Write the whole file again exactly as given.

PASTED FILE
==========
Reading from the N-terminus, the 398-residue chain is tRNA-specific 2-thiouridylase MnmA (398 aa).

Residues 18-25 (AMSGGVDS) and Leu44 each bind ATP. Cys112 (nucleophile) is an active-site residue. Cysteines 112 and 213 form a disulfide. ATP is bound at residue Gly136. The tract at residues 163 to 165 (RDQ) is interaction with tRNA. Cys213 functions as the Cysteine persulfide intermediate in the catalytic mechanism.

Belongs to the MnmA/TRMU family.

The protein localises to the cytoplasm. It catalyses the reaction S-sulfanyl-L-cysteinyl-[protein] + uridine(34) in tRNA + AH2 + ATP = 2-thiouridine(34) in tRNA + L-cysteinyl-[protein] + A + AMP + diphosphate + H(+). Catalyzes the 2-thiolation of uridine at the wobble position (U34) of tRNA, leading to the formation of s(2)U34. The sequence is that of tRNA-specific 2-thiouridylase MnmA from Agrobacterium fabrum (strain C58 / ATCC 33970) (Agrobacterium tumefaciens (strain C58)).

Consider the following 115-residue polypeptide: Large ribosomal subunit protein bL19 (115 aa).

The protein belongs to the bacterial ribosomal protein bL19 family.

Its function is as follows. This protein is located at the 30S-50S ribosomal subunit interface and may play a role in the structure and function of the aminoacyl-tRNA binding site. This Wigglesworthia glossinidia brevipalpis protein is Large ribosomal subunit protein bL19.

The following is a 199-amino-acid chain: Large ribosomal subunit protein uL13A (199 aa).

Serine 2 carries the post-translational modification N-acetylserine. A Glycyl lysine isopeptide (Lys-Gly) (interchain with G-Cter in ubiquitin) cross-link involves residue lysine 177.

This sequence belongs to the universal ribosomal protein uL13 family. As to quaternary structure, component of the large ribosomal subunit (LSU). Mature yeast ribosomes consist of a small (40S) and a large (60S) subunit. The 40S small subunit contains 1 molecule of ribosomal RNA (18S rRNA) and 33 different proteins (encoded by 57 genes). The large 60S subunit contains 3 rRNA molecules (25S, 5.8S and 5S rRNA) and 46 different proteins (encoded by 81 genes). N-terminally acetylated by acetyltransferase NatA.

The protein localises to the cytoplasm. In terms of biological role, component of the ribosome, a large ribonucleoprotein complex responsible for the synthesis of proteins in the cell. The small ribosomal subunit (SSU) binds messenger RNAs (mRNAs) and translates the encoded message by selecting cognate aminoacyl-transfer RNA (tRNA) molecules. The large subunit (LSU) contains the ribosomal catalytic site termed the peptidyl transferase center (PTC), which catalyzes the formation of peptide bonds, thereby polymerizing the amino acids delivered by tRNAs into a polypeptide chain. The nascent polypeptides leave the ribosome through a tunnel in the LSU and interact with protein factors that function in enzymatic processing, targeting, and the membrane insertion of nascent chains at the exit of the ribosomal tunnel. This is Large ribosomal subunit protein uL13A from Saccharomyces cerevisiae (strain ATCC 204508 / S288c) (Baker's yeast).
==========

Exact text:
Reading from the N-terminus, the 398-residue chain is tRNA-specific 2-thiouridylase MnmA (398 aa).

Residues 18-25 (AMSGGVDS) and Leu44 each bind ATP. Cys112 (nucleophile) is an active-site residue. Cysteines 112 and 213 form a disulfide. ATP is bound at residue Gly136. The tract at residues 163 to 165 (RDQ) is interaction with tRNA. Cys213 functions as the Cysteine persulfide intermediate in the catalytic mechanism.

Belongs to the MnmA/TRMU family.

The protein localises to the cytoplasm. It catalyses the reaction S-sulfanyl-L-cysteinyl-[protein] + uridine(34) in tRNA + AH2 + ATP = 2-thiouridine(34) in tRNA + L-cysteinyl-[protein] + A + AMP + diphosphate + H(+). Catalyzes the 2-thiolation of uridine at the wobble position (U34) of tRNA, leading to the formation of s(2)U34. The sequence is that of tRNA-specific 2-thiouridylase MnmA from Agrobacterium fabrum (strain C58 / ATCC 33970) (Agrobacterium tumefaciens (strain C58)).

Consider the following 115-residue polypeptide: Large ribosomal subunit protein bL19 (115 aa).

The protein belongs to the bacterial ribosomal protein bL19 family.

Its function is as follows. This protein is located at the 30S-50S ribosomal subunit interface and may play a role in the structure and function of the aminoacyl-tRNA binding site. This Wigglesworthia glossinidia brevipalpis protein is Large ribosomal subunit protein bL19.

The following is a 199-amino-acid chain: Large ribosomal subunit protein uL13A (199 aa).

Serine 2 carries the post-translational modification N-acetylserine. A Glycyl lysine isopeptide (Lys-Gly) (interchain with G-Cter in ubiquitin) cross-link involves residue lysine 177.

This sequence belongs to the universal ribosomal protein uL13 family. As to quaternary structure, component of the large ribosomal subunit (LSU). Mature yeast ribosomes consist of a small (40S) and a large (60S) subunit. The 40S small subunit contains 1 molecule of ribosomal RNA (18S rRNA) and 33 different proteins (encoded by 57 genes). The large 60S subunit contains 3 rRNA molecules (25S, 5.8S and 5S rRNA) and 46 different proteins (encoded by 81 genes). N-terminally acetylated by acetyltransferase NatA.

The protein localises to the cytoplasm. In terms of biological role, component of the ribosome, a large ribonucleoprotein complex responsible for the synthesis of proteins in the cell. The small ribosomal subunit (SSU) binds messenger RNAs (mRNAs) and translates the encoded message by selecting cognate aminoacyl-transfer RNA (tRNA) molecules. The large subunit (LSU) contains the ribosomal catalytic site termed the peptidyl transferase center (PTC), which catalyzes the formation of peptide bonds, thereby polymerizing the amino acids delivered by tRNAs into a polypeptide chain. The nascent polypeptides leave the ribosome through a tunnel in the LSU and interact with protein factors that function in enzymatic processing, targeting, and the membrane insertion of nascent chains at the exit of the ribosomal tunnel. This is Large ribosomal subunit protein uL13A from Saccharomyces cerevisiae (strain ATCC 204508 / S288c) (Baker's yeast).